The edited volume The Arthaśātra in a Transcultural Perspective: Comparing Kautilya with Sun-Zi, Nizam al-Mulk, Barani and Machiavelli is the product of a collaborative research effort by the Institute for Defence Studies and Analyses (IDSA), New Delhi; South Asia Institute (SAI), Heidelberg University; and Institute of South Asian Studies (ISAS), National University Singapore. Political Science and International Relations are still predominantly Eurocentric and based on European intellectual resources, while India, with a long civilisational and philosophical history, is credited with no contribution to the evolution of the Political Science and IR theory. Notably, Kautilya’s Arthaśātra, a foundational text of Political Science and IR theory, has, so far,  been ignored or marginalized in these disciplines. The volume explores the conditions of the possibility of a  ‘migration’ of Kautilyan thought-figures from South Asia to the Mediterrean. In this idea-migration – and hybridization -- across cultural and historical spaces, pre-Islamic and Islamic Persianate cultural space is of special significance.        

The chapters with authors are: ‘Introduction’ by Michael Liebig and Saurabh Mishra;Kautilya Redux? Re-use, Hybridity, Trans-cultural Flow and Resilience of the State in India’ by Subrata K. Mitra (ISAS); ‘Understanding Kautilya’s Arthaśāstra: Origination, Migration and Diffusion’ by Pradeep Kumar Gautam (IDSA);‘Kautilya and Machiavelli in a comparative perspective’ by Michael Liebig (SAI); ‘Arthaśāstra - Reflections on Thought and Theory’ by Medha Bisht’ (South Asian University, New Delhi);‘Rājadharma, legitimacy and sovereignty in the Arthaśāstra’ by Saurabh Mishra (IDSA),‘Kautilya and Sun- Zi on War and Strategy: Exploratory Comparative Analysis ’ by M.S. Prathibha (IDSA) , and ‘Fatāwā-ye jahāndāri: Hybrid Political Theory in the Delhi Sultanate (Perso-Islamic and Endogenous Traditions of Statecraft in India)’  by Seyed Hossein Zarhani (SAI).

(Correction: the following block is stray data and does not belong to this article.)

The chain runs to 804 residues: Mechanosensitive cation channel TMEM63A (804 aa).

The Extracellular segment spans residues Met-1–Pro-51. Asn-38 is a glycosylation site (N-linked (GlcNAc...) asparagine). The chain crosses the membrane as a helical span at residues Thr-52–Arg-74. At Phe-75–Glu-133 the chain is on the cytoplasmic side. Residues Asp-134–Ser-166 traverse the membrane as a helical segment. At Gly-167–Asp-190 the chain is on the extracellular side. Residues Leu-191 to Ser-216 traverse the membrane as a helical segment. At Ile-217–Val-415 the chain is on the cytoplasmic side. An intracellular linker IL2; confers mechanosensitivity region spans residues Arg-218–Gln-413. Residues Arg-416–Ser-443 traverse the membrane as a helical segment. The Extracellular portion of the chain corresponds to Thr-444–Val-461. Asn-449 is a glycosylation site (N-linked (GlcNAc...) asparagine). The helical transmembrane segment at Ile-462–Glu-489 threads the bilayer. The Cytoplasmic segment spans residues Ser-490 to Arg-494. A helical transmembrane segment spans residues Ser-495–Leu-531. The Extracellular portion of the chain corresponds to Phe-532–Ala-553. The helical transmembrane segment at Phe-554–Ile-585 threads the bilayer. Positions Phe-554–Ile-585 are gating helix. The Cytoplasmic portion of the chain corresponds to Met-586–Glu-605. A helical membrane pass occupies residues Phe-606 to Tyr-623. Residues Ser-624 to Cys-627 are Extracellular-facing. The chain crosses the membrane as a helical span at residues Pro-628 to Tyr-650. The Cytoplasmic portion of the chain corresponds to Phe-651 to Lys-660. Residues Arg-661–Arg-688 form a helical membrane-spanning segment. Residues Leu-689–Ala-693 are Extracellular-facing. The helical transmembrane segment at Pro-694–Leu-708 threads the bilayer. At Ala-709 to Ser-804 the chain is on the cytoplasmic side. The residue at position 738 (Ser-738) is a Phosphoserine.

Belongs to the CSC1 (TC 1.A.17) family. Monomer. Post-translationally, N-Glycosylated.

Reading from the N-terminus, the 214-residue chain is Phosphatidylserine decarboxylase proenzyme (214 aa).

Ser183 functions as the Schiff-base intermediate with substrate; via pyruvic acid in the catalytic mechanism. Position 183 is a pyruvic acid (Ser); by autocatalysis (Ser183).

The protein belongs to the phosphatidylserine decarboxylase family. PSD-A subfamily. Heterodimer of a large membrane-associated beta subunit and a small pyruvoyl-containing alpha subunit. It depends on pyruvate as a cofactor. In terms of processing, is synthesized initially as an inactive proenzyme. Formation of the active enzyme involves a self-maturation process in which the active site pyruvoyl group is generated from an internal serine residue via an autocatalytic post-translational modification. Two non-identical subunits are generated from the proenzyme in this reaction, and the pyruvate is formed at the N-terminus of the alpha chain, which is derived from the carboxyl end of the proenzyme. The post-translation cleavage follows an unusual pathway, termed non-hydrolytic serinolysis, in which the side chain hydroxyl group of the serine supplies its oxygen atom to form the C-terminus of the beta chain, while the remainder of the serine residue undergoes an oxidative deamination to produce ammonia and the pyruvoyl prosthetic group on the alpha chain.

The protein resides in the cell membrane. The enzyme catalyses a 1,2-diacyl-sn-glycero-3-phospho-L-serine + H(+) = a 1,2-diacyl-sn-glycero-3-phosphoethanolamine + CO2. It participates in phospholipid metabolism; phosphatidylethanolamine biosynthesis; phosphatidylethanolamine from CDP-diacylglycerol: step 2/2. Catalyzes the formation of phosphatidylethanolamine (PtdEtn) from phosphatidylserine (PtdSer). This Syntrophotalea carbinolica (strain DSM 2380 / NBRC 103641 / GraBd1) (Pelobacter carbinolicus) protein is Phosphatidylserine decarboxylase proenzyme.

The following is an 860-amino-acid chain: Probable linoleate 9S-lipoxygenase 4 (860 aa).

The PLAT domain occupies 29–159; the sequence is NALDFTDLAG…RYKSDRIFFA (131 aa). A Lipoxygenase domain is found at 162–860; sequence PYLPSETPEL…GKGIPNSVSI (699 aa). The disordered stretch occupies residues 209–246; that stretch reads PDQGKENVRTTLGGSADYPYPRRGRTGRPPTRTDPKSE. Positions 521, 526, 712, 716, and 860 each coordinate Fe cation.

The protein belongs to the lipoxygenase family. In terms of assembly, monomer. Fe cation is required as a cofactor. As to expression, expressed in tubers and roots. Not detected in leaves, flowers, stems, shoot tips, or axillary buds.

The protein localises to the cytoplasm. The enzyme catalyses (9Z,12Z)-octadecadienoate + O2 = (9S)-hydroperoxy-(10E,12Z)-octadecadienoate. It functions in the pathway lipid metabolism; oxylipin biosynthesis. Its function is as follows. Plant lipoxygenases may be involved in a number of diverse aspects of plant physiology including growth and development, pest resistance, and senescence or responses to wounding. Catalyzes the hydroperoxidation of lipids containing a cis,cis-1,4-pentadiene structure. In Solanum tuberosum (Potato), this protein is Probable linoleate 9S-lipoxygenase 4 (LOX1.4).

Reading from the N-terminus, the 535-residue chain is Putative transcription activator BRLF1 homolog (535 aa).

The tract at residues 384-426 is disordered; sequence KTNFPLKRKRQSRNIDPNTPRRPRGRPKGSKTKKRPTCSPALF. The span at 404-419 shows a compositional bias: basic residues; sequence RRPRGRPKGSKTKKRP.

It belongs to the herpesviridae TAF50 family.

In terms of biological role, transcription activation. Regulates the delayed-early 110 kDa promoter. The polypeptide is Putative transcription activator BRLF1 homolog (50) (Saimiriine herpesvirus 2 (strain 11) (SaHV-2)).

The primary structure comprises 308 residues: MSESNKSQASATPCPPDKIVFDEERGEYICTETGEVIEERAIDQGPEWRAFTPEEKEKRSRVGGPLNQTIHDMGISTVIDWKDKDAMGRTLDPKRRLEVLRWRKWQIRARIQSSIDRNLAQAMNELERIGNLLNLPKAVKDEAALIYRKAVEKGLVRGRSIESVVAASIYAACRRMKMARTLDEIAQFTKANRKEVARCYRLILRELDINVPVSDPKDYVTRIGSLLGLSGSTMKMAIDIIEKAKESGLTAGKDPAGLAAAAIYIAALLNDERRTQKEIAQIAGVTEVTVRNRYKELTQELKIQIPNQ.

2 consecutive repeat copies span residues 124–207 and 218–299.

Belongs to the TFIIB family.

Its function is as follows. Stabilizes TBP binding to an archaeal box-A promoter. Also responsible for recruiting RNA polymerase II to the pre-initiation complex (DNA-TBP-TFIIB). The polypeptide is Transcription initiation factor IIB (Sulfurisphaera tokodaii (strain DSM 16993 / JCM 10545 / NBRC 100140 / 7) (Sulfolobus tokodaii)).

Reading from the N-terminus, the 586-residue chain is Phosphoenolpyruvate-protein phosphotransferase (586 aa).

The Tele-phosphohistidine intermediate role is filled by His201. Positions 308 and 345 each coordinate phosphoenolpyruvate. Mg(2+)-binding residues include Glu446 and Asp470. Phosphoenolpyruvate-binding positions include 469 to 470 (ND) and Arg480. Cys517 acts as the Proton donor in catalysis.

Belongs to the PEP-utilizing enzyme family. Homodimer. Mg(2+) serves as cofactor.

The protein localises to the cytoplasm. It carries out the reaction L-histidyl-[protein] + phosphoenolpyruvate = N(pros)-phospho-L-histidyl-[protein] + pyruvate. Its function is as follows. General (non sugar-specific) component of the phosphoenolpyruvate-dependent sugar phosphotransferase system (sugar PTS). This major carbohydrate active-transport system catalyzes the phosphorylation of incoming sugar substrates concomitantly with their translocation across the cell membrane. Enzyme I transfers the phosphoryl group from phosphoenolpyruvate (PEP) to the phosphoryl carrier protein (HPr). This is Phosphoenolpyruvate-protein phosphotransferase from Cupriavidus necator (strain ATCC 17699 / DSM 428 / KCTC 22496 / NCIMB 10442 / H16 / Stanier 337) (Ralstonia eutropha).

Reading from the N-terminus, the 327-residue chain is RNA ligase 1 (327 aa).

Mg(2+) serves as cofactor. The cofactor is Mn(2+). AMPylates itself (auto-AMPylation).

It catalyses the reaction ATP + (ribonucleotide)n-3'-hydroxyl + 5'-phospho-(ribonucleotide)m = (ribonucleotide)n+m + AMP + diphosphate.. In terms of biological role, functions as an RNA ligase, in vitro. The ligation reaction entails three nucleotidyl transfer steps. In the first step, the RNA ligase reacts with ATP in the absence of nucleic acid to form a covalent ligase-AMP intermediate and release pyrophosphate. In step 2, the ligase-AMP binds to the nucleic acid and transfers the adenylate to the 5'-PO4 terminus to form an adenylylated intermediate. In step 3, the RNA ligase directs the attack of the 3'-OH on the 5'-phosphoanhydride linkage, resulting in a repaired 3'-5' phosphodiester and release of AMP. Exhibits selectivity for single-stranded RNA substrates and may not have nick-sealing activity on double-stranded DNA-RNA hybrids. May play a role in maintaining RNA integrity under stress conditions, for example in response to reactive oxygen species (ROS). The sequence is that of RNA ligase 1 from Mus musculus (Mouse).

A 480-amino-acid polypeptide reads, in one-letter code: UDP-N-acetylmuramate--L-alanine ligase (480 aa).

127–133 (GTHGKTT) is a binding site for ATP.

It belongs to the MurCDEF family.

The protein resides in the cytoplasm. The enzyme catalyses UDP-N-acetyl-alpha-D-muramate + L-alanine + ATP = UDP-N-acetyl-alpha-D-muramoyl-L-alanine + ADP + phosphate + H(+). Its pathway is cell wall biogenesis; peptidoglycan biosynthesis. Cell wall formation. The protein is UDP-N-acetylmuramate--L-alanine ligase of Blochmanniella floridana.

Subrata Kumar Mitra and Michael Liebig, Kautilya's Arthashastra: An Intellectual Portrait: The Classical Roots of Modern Politics in India, (Baden-Baden: Nomos, 2016).


Kautilya’s Arthashastra: An Intellectual portrait – The Classical Roots of Modern Politics in India showcases the endogenous politico-strategic thought that underpins India’s rise in the 21st century. The political institutions and processes in contemporary India have remained deeply grounded in its pre-modern political heritage, succinctly codified in Kautilya’s Arthashastra. These themes are explored through such bridge concepts as the ‘modernity of tradition’ and the ‘re-use of the past’ in tackling contemporary political problems. These concepts are key factors that explain the resilience and stability of India’s hybrid political institutions and democratic system as well as its foreign policy conduct. Even though Kautilya’s Arthashastra is a foundational text of Political Science and International Relations theory, it has, so far, been largely marginalized in Political Science. Mitra’s and Liebig’s book is meant to change that. As well, the volume provides a major contribution to South Asian area studies, comparative politics and comparative political theory.

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Letzte Änderung: 06.02.2023